Asked what he learned from his experiences and he answers, “I learned it is very fun, because you can earn money and learn. I buy books and Beyblade with the money I saved, and the rest, Mama keeps in the bank.”

Jaden and his business mentor mom, Liway

Liway actively supported Jaden in his endeavors. Not only did she accompany him at the QC circle to sell his products, she also taught him how to use Canva to design his posters. She is also there to guide him as he resolves the issues he runs into while handling the business.

“There was a time when we packed the wrong scent of katol and we had a bad review in Shopee, and it was a good learning point,” she shares. “My son typed a proper apology to the one who bought it, and we sent a new pack to make up for our mistake.”

Liway tells other parents to let their children practice autonomy and trust the process. She adds, “have extra, extra grace for both yourselves and your child. As this is new to us, there were lots of detours and rough roads, and we just have to stick together and navigate it stronger.”

17 Comments

  • Alice Mola

    All these children are so brilliant, and note that they are surrounded by business minded women who encourage them! Proud of them for trying several business ideas and really reaching for the stars with the support of their families.

  • Stephanie

    Such inspiring stories of these kid entrepreneurs. I shared this with my children and they have been brainstorming since they read this!

  • Stephanie

    I absolutely love this! My boys are aged 8 and 10 and have also dabbled in a bit of it, using their own money for a cookie and lemonade stand this past summer. But not something as big as a full business.

  • Julie

    I feel like such a loser now because I didn’t start my business until I was 48! Seriously though, this makes me so happy to see these kids experimenting and learning wonderful business skills!!! You all have made my day with your wonderful exploits.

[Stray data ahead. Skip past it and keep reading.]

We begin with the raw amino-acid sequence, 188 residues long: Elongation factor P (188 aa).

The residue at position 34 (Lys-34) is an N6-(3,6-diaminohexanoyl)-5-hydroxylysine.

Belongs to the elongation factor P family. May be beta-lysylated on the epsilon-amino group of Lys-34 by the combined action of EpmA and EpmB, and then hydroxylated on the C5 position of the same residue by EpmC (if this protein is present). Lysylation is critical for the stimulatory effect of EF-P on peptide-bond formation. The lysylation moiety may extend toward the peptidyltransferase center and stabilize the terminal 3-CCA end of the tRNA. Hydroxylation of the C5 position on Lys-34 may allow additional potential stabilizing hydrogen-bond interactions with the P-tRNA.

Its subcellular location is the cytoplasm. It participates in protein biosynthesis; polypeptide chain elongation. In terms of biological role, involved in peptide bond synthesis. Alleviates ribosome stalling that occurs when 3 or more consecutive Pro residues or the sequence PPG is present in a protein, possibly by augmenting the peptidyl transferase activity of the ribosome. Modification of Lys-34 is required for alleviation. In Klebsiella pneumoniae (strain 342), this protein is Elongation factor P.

• Clarice

    Yes, I think it’s a great idea to teach kids how to start a business at a young age. As long as it is not forced, I think the kids would have a memorable and a great learning opportunity to learn one of the most important life skills.

  • Kimberley

    Hello! Your post about kiddie entrepreneurs resonates with me, as I too embarked on the journey of entrepreneurship at an early age. It’s heartening to see the next generation following a similar path, embracing creativity, and venturing into the world of business. Your stories of young minds exploring their potential are truly inspiring. It’s fantastic how nurturing this spirit early on can shape future success. Thanks for sharing these uplifting stories and shining a light on the incredible possibilities for our budding entrepreneurs. Here’s to fostering the entrepreneurial spirit in the hearts of the youth!

  • Olga

    What an inspirational article! My sons are 3 and 5, and I hope they will find a special hobby that makes them happy. I really loved the idea of Erin`s little kitchen!

  • Luna S

    What a smart group of kids! I love that each one has their own unique business idea too, they all look like they will be quite sucessful! You must be so proud of them all.

  • Rosey

    I remember coming up with all of these different ideas for my own business when I was a kid. I never had anyone to support it, but how cool that it has been normalized now to encourage kiddie entrepreneurs!

  • Zab Zaria

    I completely agree with you that it is a great idea to teach children at a young age the basics of starting a business. I love the idea of this! Thank you so much for sharing!

  • Melanie E

    This is such a great post. It’s great to see children with such drive trying to set up businesses at such young ages. It is also great they are learning about buisness early so they can learn and develop into sucessful individuals. I hope they all do great things in life.

  • Ntensibe

    Nnniiicceeee….this is a good journey to start for the kiddos. Entrepreneurship is a hard journey for so many grown ups now. The sooner the little ones begin on it, the better for everyone.

  • Monidipa

    This article is a heartwarming journey into the entrepreneurial spirit of these amazing young minds! 💡👧👦 Each story is not just inspiring but also filled with valuable lessons on resilience, creativity, and financial management. The parents’ support shines through, showcasing the importance of nurturing children’s ideas. Kudos to Erin, Jacob, Erin Miskha, and Jaden for turning their passions into successful businesses

  • Marysa

    It is great to see kids learning and being creative like this. And to see that they have the motivation to put their ideas into motion. How wonderful to see they are doing this.

  • Ebony

    I love these examples of little people entrepreneurs! It’s great way to teach children how to treat and respect money. It also allows them to use their creativity and making money work for them!

Leave a Reply

Your email address will not be published. Required fields are marked *

This site uses Akismet to reduce spam. Learn how your comment data is processed.